Colour is the first thing an audience notices. It can arouse emotions, reinforce messages, confuse, irritate and captivate.

Some of this is personal interpretation, but much of the way we perceive colour is shared between all of us. As marketers these rules can help us to create content that is not only visually pleasing and engaging, but also to help improve legibility and prioritise certain components over others. The rules broadly fall into two categories:
The cultural – different groups and nationalities attach different meanings and significance to each colour, often based on centuries of cultural and social associations. A colour which means one thing among one group of people could mean precisely the opposite to another.
The scientific – colour is an electromagnetic energy. It is the way light is refracted off an object and doesn’t actually exist outside of our minds. The colour we see isn’t the actual colour of the thing in question. In fact it’s every colour APART from the colour that you see. The light waves that aren’t absorbed but refracted then stimulate cone cells at that back of your retina. There are three types of these cone cells and they each react to different ranges of light:

  • Blue – short wavelengths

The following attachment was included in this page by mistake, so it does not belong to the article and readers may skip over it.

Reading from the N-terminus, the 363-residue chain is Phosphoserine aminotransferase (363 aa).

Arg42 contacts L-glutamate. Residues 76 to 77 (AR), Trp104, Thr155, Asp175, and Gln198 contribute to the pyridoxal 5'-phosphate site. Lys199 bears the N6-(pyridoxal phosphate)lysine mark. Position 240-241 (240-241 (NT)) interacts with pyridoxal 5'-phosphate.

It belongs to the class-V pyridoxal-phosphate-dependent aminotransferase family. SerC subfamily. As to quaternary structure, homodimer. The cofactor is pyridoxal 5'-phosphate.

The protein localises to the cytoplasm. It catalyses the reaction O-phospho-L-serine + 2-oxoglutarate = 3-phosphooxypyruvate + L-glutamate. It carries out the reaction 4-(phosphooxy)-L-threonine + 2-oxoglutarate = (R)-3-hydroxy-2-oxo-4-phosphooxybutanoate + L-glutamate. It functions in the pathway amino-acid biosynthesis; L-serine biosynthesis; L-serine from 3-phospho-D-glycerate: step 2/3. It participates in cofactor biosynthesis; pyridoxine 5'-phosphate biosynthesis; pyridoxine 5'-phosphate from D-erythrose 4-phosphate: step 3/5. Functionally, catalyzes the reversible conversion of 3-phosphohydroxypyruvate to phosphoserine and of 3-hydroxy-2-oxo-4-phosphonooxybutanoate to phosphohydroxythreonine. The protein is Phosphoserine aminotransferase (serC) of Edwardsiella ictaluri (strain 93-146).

• Green – medium wavelengths
  • Red – long wavelengths

The red cone cells are the most sensitive to light, then green, and blue are the least sensitive. These different levels of sensitivity have profound implications on the way we view the world and, indeed, the way we view advertising.

 

Red:

Culture – Red is a colour of emotion – love, anger, heartache, violence and passion. It is used to signal “Stop” and “Emergency”. It is the world’s second favourite colour and in surveys females tend to be drawn to berry reds (blue reds) while men tend to be drawn to tomato reds (yellow reds).

Science – as explained in the introduction, the red cone cells are the most sensitive to light. Furthermore, red focuses behind the retina which forces the lens to grow more convex to pull it forward, which results in us perceiving red objects moving forwards. These factors may explain why red is highly visible and captures attention.

 

Blue:

Culture – blue is the most popular colour in the world and most common colour within corporate identities. It is the colour of the sea and sky, and its meaning is dependent on shade; dark blue signals trust, dignity, strength, authority, tradition, whilst light blue is associated with peace and tranquility.